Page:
Uganda Plans Free National Male Circumcision Program to Curb Spread of HIV
    Ever since studies last year showed that male circumcision can reduce female-to-male HIV transmission rates by more than 60 percent, African countries have been working to implement widespread circumcision programs. Uganda is the latest to jump on the circumcision bandwagon: The country plans to introduce a free, nationwide male circumcision program. However, leaders are still working out the details of how to roll out such a massive program. "What we don't want is a situation where we promise free male circumcision and the people flood our services and find us unprepared," said one government spokesperson.

    Drugmaker Withdraws Patent Applications for Ziagen, Trizivir in India
    HIV treatment advocates in India were likely relieved last week when the maker of Ziagen (abacavir) and Trizivir (AZT/3TC/abacavir) withdrew patent applications for the two drugs in India. The decision is good news for people who rely on cheap, generic versions of HIV medications; if Ziagen and Trizivir had been patented, generic versions of them could have been outlawed. India is home to 2.5 million people with HIV, many of whom take generic HIV meds.

    HIV Crisis Silently Spreads Among Men Who Have Sex With Men in Asia-Pacific
    We know that unprotected sex between men is a high-risk activity for HIV infection, but many countries throughout the Asia-Pacific region are only just beginning to deal with that reality. Despite the fact that HIV rates among men who have sex with men in some cities are up to an incredible 32 percent, the Asia-Pacific Coalition on Male Sexual Health says that less than one in 10 have access to any HIV services. One of the main reasons is stigma. Another is the government: In a number of countries, including India and Malaysia, male-to-male sex is illegal and punishable by long prison sentences.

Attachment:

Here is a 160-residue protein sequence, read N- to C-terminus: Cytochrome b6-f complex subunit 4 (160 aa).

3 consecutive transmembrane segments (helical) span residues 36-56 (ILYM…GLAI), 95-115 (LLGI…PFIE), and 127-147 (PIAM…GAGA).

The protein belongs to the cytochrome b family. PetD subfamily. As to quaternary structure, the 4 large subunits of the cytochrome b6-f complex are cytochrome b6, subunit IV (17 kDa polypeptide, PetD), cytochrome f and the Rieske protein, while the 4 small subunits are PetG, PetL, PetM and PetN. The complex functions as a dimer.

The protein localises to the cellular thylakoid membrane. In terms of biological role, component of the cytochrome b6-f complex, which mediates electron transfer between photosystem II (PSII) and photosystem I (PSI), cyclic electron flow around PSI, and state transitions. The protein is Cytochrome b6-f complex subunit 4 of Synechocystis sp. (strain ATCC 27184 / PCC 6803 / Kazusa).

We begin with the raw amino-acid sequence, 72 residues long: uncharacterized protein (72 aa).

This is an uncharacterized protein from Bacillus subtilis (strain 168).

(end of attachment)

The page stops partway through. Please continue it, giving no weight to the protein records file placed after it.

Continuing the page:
Also Worth Noting

    Visual AIDS
    Art From HIV-Positive Artists

    Image from the December 2007 Visual AIDS Web Gallery
    "Untitled (Aparicion)," 1991; Felix Gonzalez-Torres
    Visit the December 2007 Visual AIDS Web Gallery to view our latest collection of art by HIV-positive artists! This month's gallery, entitled "You're My New Orleans," is curated by Derek Jackson, the founder and creative director of Hung Magazine.

    Join a Study!
    Women Recently Diagnosed With HIV: Give a Phone Interview and Earn $50

    Positive Internet Study
    Are you a woman with HIV? Want to help further HIV research without leaving your home?

    Researchers at the University of Minnesota are conducting a telephone-based study to understand the treatment, prevention and sexual health needs of people newly diagnosed. Currently they're looking for recently diagnosed HIV-positive women, living in the United States, to take part in one-on-one phone interviews.

    Interested? E-mail the research staff at, or call toll-free at 1-866-692-0188. You'll be asked to take a quick 5-minute survey to determine if you're eligible to participate.

    If eligible, your interview can be scheduled at your convenience on weekdays or weekends. Interviews take between 60 and 90 minutes; you'll receive $50 for your time and assistance.

    For more information on this study, click here to visit the official Web site.

    Connect With Others
    t The Body's Bulletin Boards

    Starting Treatment Too Early?
    (A recent post from the
    "HIV Treatment" board)

    My boyfriend's CD4 count is over 1,100 and his viral load is under 400. From my own research, this appears to still be OK (considering the circumstances, of course). He said, though, that today [his doctors said] they want to start him on antiretroviral medications. Is this typical with someone who's only been diagnosed nine months ago?

    Click here to join this discussion thread, or to start your own!